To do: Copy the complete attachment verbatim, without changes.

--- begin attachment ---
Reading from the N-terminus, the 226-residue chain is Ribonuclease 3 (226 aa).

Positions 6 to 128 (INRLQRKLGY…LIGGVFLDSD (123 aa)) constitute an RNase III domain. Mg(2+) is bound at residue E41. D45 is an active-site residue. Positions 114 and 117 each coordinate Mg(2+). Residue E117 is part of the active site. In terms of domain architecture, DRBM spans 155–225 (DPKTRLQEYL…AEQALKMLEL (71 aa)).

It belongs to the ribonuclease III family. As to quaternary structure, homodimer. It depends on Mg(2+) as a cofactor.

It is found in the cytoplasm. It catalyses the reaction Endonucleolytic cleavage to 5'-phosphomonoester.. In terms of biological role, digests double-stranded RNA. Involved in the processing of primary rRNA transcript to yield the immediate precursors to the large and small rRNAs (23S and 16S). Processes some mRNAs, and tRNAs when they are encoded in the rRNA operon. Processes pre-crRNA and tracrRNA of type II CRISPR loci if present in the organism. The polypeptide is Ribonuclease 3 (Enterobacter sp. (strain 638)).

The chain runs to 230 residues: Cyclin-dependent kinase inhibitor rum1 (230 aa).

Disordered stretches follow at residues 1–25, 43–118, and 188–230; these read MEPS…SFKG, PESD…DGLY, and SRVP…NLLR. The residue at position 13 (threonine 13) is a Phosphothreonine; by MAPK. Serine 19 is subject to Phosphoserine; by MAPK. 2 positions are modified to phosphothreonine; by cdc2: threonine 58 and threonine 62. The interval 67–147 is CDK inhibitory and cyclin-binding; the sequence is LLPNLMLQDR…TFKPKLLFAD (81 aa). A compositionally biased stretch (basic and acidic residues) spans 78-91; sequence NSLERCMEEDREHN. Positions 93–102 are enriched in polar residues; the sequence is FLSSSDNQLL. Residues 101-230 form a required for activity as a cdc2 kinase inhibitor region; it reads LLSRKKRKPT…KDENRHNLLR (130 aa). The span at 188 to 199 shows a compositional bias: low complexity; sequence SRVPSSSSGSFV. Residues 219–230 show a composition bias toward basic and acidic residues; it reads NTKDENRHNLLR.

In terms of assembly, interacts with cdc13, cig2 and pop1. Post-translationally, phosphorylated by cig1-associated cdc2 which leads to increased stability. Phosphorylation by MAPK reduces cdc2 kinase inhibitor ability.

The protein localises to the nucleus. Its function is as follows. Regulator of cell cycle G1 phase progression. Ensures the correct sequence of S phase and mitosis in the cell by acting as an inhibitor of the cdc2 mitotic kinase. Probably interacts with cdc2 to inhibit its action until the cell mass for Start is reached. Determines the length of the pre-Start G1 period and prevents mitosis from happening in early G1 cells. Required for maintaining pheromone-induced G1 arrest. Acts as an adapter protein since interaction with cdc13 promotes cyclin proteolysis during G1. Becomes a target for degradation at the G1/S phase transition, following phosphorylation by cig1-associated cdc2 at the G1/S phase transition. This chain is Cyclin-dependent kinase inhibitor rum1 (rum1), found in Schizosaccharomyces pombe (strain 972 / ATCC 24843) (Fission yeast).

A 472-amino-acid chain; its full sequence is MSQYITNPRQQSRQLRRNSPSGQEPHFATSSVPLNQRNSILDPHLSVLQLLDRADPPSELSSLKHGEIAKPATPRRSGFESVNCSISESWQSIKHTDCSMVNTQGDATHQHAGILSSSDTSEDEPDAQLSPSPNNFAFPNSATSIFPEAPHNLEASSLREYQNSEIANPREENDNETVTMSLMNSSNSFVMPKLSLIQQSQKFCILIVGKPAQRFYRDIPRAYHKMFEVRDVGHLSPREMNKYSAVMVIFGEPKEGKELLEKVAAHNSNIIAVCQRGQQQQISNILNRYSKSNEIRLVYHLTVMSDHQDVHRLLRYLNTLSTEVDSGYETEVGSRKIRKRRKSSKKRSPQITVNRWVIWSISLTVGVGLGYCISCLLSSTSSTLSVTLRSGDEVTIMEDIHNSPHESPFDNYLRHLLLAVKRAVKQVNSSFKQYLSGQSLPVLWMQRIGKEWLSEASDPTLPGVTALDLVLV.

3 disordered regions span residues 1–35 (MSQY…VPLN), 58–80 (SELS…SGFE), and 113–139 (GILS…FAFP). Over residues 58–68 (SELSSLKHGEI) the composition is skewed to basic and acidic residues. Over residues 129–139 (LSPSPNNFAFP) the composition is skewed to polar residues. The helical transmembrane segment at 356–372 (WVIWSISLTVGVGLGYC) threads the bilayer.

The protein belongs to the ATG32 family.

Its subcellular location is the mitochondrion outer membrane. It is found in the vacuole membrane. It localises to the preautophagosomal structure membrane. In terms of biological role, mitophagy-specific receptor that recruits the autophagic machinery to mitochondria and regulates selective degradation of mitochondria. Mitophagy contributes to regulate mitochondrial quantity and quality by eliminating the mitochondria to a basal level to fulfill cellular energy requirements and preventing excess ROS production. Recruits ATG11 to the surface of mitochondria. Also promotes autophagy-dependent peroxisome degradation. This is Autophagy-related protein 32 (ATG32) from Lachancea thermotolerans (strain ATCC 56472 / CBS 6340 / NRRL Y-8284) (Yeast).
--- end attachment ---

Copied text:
Reading from the N-terminus, the 226-residue chain is Ribonuclease 3 (226 aa).

Positions 6 to 128 (INRLQRKLGY…LIGGVFLDSD (123 aa)) constitute an RNase III domain. Mg(2+) is bound at residue E41. D45 is an active-site residue. Positions 114 and 117 each coordinate Mg(2+). Residue E117 is part of the active site. In terms of domain architecture, DRBM spans 155–225 (DPKTRLQEYL…AEQALKMLEL (71 aa)).

It belongs to the ribonuclease III family. As to quaternary structure, homodimer. It depends on Mg(2+) as a cofactor.

It is found in the cytoplasm. It catalyses the reaction Endonucleolytic cleavage to 5'-phosphomonoester.. In terms of biological role, digests double-stranded RNA. Involved in the processing of primary rRNA transcript to yield the immediate precursors to the large and small rRNAs (23S and 16S). Processes some mRNAs, and tRNAs when they are encoded in the rRNA operon. Processes pre-crRNA and tracrRNA of type II CRISPR loci if present in the organism. The polypeptide is Ribonuclease 3 (Enterobacter sp. (strain 638)).

The chain runs to 230 residues: Cyclin-dependent kinase inhibitor rum1 (230 aa).

Disordered stretches follow at residues 1–25, 43–118, and 188–230; these read MEPS…SFKG, PESD…DGLY, and SRVP…NLLR. The residue at position 13 (threonine 13) is a Phosphothreonine; by MAPK. Serine 19 is subject to Phosphoserine; by MAPK. 2 positions are modified to phosphothreonine; by cdc2: threonine 58 and threonine 62. The interval 67–147 is CDK inhibitory and cyclin-binding; the sequence is LLPNLMLQDR…TFKPKLLFAD (81 aa). A compositionally biased stretch (basic and acidic residues) spans 78-91; sequence NSLERCMEEDREHN. Positions 93–102 are enriched in polar residues; the sequence is FLSSSDNQLL. Residues 101-230 form a required for activity as a cdc2 kinase inhibitor region; it reads LLSRKKRKPT…KDENRHNLLR (130 aa). The span at 188 to 199 shows a compositional bias: low complexity; sequence SRVPSSSSGSFV. Residues 219–230 show a composition bias toward basic and acidic residues; it reads NTKDENRHNLLR.

In terms of assembly, interacts with cdc13, cig2 and pop1. Post-translationally, phosphorylated by cig1-associated cdc2 which leads to increased stability. Phosphorylation by MAPK reduces cdc2 kinase inhibitor ability.

The protein localises to the nucleus. Its function is as follows. Regulator of cell cycle G1 phase progression. Ensures the correct sequence of S phase and mitosis in the cell by acting as an inhibitor of the cdc2 mitotic kinase. Probably interacts with cdc2 to inhibit its action until the cell mass for Start is reached. Determines the length of the pre-Start G1 period and prevents mitosis from happening in early G1 cells. Required for maintaining pheromone-induced G1 arrest. Acts as an adapter protein since interaction with cdc13 promotes cyclin proteolysis during G1. Becomes a target for degradation at the G1/S phase transition, following phosphorylation by cig1-associated cdc2 at the G1/S phase transition. This chain is Cyclin-dependent kinase inhibitor rum1 (rum1), found in Schizosaccharomyces pombe (strain 972 / ATCC 24843) (Fission yeast).

A 472-amino-acid chain; its full sequence is MSQYITNPRQQSRQLRRNSPSGQEPHFATSSVPLNQRNSILDPHLSVLQLLDRADPPSELSSLKHGEIAKPATPRRSGFESVNCSISESWQSIKHTDCSMVNTQGDATHQHAGILSSSDTSEDEPDAQLSPSPNNFAFPNSATSIFPEAPHNLEASSLREYQNSEIANPREENDNETVTMSLMNSSNSFVMPKLSLIQQSQKFCILIVGKPAQRFYRDIPRAYHKMFEVRDVGHLSPREMNKYSAVMVIFGEPKEGKELLEKVAAHNSNIIAVCQRGQQQQISNILNRYSKSNEIRLVYHLTVMSDHQDVHRLLRYLNTLSTEVDSGYETEVGSRKIRKRRKSSKKRSPQITVNRWVIWSISLTVGVGLGYCISCLLSSTSSTLSVTLRSGDEVTIMEDIHNSPHESPFDNYLRHLLLAVKRAVKQVNSSFKQYLSGQSLPVLWMQRIGKEWLSEASDPTLPGVTALDLVLV.

3 disordered regions span residues 1–35 (MSQY…VPLN), 58–80 (SELS…SGFE), and 113–139 (GILS…FAFP). Over residues 58–68 (SELSSLKHGEI) the composition is skewed to basic and acidic residues. Over residues 129–139 (LSPSPNNFAFP) the composition is skewed to polar residues. The helical transmembrane segment at 356–372 (WVIWSISLTVGVGLGYC) threads the bilayer.

The protein belongs to the ATG32 family.

Its subcellular location is the mitochondrion outer membrane. It is found in the vacuole membrane. It localises to the preautophagosomal structure membrane. In terms of biological role, mitophagy-specific receptor that recruits the autophagic machinery to mitochondria and regulates selective degradation of mitochondria. Mitophagy contributes to regulate mitochondrial quantity and quality by eliminating the mitochondria to a basal level to fulfill cellular energy requirements and preventing excess ROS production. Recruits ATG11 to the surface of mitochondria. Also promotes autophagy-dependent peroxisome degradation. This is Autophagy-related protein 32 (ATG32) from Lachancea thermotolerans (strain ATCC 56472 / CBS 6340 / NRRL Y-8284) (Yeast).